Archangel Raphael was a German trade ship that was sunken by the ice near Vyborgin 1724. The archaeological works started several years ago and are continued every season. Archaeologists have already recovered many artifacts, but the new object was unique in many ways.
It was one the first days of the sixth year of archaeological works on the sunken ship when one of the marine archaeologists shifted some silt and saw something looking like a book’s spine. After they took away the full layer of sea dirt to the surface and cleaned it, researchers discovered it was a fully intact book.
It isn’t the first bookish find at this excavation location. More than a year ago, the archaeologists found fragments of a Bible. The previous book had around 500 numbered pages but was larger in format. However, only 50 pages of that book survived three centuries underwater. Pages were successfully restored by the conservators of the Grabar Conservation Center in Moscow. The video below is in Russian, but it has much to offer, even if you don’t understand the language. You can also turn on the automatically translated subtitles. They aren’t perfect but will help to understand more.
The newly retrieved book has its cover, fasteners, book clock, sewing, and other elements almost intact. However, the cover is separated from the book block due to extended exposure to water, and several pages were loose and since removed from the book for separate restoration. Conservators decided not to take the book apart but to work on it as it is. However, the treatment protocol is yet to be determined.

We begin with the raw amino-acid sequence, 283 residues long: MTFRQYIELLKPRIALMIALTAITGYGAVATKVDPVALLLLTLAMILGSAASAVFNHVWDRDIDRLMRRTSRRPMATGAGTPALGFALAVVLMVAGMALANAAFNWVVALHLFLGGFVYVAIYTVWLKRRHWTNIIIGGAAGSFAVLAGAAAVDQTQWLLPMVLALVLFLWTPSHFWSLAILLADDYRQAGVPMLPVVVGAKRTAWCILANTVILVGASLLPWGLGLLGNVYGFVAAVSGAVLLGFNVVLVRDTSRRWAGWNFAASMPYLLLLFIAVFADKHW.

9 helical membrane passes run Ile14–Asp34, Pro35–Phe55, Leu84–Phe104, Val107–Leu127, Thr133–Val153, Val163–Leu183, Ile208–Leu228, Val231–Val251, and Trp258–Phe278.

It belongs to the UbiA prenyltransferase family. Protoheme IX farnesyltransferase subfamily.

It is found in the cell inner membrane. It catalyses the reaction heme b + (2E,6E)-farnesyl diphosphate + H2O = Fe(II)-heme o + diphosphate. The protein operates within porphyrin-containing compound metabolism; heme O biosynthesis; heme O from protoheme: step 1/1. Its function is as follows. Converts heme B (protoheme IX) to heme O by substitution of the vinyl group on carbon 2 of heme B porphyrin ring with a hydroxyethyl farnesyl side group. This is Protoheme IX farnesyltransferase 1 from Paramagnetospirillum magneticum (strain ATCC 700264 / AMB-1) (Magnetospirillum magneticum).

The book consists of approximately 50 sections. It was printed in Germany in 1692. The title misses a word or two but probably should read as Der Psalter Des Königlichen Propheten Davids.
The book is permeated with silt and was exposed to seawater for centuries. It also has some mild contamination by the tar that was kept close to its finding location on the ship. If held outside the water box, it starts to curl swiftly, so for the time being, conservators decided to keep it in fresh water and introduce the new conditions gradually.
There were already some concerns from professionals on the use of the gloves in this video. There may be a reason do have them, but what made me cringe was that moment:
Below is the full video. Once again, it is in Russian, but there is the auto-translation option available for the subtitles.
- Official release — Russian Geographical Society (English)
- Official page of the excavation project (Russian)
- Piece from the Izvestia newspaper (Russian)
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